Wind energy provided 16.4% of EU and UK power in 2020, bringing the industry closer to its objective of producing 50% of the bloc’s total electricity by 2050. But permitting issues, lockdowns and changing regulations threaten to slow down further deployment, the industry warns.
Denmark saw almost half of its electricity provided by wind in 2020, while Ireland saw 40% and Germany and the UK each had 27%.
But even though 14.7 GW came online in 2020, last year saw a drop in installations, including a 22% fall in onshore wind as delays in the supply chain and lockdowns hampered progress.
The Netherlands installed the most wind capacity, with Germany coming in second. There are also new movers, like Poland, which saw significant growth from 53 MW in 2019 as most of the 1 GW auctioned in 2018 came online. Russia was also among the rising stars, with 0.8 GW commissioned.
“This year there was much more diversification than in previous years. You see some newer faces in the top five,” said Ivan Komusanac, an analyst at trade association WindEurope.
There is currently around 220 GW of wind capacity in Europe, with Germany far out in front. New players include Sweden and Turkey, which are beginning to build up fleets, and Poland, which is expected to increase its capacity in the latter half of the decade.
But Komusanac warned that EU countries are still not ambitious enough to meet the Commission’s current target for renewable energy by 2030, let alone the expected increase to meet the new climate target.
He said that countries would need to be installing 18 GW every year, but that current plans fall at least 3 GW short of this.
In its current scenarios, WindEurope expects 105 GW to be installed in the next five years, but warns this could be as low as 79 GW if COVID restrictions, permitting issues and delays in building up the grid continue.
“We also need to make sure governments do their work on permitting. If you want to reach the -55% target there will be much more need for offshore wind,” said Komusanac.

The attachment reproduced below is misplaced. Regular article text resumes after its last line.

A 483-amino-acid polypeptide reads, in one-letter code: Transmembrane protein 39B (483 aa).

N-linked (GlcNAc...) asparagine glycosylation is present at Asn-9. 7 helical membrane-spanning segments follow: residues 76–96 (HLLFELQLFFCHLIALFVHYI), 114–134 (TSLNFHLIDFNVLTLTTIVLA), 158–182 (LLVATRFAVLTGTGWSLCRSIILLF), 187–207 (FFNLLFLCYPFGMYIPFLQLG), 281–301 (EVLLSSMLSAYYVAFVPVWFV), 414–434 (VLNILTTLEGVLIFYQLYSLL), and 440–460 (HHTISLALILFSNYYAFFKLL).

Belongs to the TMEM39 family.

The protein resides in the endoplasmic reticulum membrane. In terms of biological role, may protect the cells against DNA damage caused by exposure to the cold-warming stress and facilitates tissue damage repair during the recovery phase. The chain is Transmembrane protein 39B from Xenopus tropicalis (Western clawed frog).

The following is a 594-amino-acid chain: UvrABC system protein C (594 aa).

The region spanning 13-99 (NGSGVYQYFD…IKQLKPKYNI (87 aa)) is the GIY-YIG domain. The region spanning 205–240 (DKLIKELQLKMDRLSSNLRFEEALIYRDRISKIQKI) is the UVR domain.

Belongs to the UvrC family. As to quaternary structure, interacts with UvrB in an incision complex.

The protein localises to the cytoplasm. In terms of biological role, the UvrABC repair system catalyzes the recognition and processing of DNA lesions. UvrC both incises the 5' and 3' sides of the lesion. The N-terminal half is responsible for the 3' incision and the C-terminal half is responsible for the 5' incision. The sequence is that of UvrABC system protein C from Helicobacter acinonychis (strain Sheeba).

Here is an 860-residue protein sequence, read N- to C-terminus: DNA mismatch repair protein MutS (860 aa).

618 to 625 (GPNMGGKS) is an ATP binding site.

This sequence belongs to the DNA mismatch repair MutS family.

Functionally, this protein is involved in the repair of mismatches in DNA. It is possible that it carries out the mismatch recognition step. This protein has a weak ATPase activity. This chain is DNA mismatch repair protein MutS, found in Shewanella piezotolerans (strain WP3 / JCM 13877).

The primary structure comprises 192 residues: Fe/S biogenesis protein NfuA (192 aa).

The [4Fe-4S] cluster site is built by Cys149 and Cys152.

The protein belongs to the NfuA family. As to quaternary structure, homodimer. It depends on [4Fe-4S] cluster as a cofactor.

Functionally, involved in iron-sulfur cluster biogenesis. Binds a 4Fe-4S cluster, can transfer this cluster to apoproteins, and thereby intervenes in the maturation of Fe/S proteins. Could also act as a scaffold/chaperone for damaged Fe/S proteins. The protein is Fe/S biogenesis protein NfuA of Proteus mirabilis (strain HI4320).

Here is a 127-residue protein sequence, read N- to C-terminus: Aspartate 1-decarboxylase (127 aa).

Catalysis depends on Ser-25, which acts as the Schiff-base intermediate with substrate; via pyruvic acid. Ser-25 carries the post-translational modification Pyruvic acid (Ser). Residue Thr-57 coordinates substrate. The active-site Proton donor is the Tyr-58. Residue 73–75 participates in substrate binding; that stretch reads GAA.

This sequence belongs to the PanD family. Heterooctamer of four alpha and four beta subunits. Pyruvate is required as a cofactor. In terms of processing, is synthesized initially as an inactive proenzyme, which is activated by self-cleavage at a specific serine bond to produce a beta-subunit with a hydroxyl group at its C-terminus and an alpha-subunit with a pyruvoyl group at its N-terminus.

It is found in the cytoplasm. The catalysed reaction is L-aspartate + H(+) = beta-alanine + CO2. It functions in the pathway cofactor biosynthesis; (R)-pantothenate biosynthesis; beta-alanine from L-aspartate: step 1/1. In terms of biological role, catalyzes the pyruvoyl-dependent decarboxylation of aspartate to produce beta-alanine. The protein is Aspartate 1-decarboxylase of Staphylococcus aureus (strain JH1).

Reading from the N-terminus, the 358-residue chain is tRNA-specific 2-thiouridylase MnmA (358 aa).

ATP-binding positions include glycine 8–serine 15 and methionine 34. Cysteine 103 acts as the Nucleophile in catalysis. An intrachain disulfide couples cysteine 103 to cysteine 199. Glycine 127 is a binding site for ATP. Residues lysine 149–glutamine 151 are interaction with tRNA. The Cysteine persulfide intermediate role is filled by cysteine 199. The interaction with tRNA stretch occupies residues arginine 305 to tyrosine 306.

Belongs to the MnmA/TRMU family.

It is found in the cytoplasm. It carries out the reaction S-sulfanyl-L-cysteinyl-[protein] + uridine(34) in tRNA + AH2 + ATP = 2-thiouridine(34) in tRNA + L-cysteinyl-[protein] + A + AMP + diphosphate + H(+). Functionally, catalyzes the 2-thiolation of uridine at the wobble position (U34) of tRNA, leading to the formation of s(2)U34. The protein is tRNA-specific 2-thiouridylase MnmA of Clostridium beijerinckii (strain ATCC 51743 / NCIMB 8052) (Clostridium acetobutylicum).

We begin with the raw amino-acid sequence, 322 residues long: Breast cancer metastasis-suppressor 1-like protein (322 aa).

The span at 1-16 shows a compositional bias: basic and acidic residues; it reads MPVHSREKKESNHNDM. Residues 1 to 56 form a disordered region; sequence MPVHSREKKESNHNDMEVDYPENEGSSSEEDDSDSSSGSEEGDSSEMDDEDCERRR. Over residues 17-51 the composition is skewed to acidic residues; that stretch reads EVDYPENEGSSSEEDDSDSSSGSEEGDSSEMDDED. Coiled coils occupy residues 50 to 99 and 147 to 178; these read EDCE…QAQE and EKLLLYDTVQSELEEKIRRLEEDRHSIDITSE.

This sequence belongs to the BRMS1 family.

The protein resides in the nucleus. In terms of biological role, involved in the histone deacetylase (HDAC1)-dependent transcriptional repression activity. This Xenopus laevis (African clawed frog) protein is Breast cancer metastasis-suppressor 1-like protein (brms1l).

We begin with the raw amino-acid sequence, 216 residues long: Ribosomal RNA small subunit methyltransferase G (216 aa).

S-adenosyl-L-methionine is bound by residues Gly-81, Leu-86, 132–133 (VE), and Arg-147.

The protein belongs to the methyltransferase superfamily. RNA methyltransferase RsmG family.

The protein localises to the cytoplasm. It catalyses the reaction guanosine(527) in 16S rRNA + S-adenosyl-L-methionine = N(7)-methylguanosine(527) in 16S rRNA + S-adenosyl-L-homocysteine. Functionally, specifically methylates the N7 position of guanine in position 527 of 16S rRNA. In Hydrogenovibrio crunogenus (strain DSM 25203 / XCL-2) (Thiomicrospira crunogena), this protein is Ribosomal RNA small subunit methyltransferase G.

He added that recovery funding is absolutely crucial for the wind industry and needs to be used for building up grids and infrastructure, including ports and roads for offshore energy.
Old turbines and permitting issues
Another issue facing the wind industry is ageing turbines. Around 26 GW of capacity will be over 20 years old in the next five years, with 1.5 GW becoming over 30. New turbines are far more efficient but it can be hard to get permits for replacements as regulations on maximum height may have changed since old wind farms were built and new turbines tend to be taller.
Some planning issues can be circumvented by making small changes, like fitting new blades and gearboxes, but ultimately, they will need to be replaced or the potential will be lost.
“7 GW will be completely gone. Those will be fully decommissioned projects that would be completely lost, we would lose that clean electricity that we were receiving for the last 20 years or more,” said Komusanac.
This has become a sensitive question in Germany, which faces growing issues with public acceptance and a slow uptake in replacing turbines. To address this, Komusanac emphasised the need to engage the local population in planning processes.
“The easiest way is to involve the local community as early as possible. In that way, you will reduce the risk of having a low public acceptance,” he said.
Komusanac also highlighted that the wind industry can help reskill workers as part of national “just transition” schemes. Currently, the industry employs 300,000 people across Europe, but those numbers are expecting to increase to 450,000 over the next 10 years.
The EU’s renewable energy directive already includes provisions to speed up permitting processes, but these are not currently adhered to. As the EU plans to revise it, WindEurope will be focusing on how to improve permitting procedures.
[Edited by Frédéric Simon]